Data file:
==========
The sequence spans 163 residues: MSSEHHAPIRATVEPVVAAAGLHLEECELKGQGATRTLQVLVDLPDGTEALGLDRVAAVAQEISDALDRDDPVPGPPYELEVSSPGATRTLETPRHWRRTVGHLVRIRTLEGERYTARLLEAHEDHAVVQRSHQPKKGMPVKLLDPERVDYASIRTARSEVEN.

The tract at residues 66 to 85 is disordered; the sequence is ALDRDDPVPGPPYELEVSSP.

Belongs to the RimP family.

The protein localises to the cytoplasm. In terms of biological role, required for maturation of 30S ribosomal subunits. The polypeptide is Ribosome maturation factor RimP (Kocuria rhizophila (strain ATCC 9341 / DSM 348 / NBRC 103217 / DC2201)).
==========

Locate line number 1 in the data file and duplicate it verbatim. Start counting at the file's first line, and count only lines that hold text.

The sequence spans 163 residues: MSSEHHAPIRATVEPVVAAAGLHLEECELKGQGATRTLQVLVDLPDGTEALGLDRVAAVAQEISDALDRDDPVPGPPYELEVSSPGATRTLETPRHWRRTVGHLVRIRTLEGERYTARLLEAHEDHAVVQRSHQPKKGMPVKLLDPERVDYASIRTARSEVEN.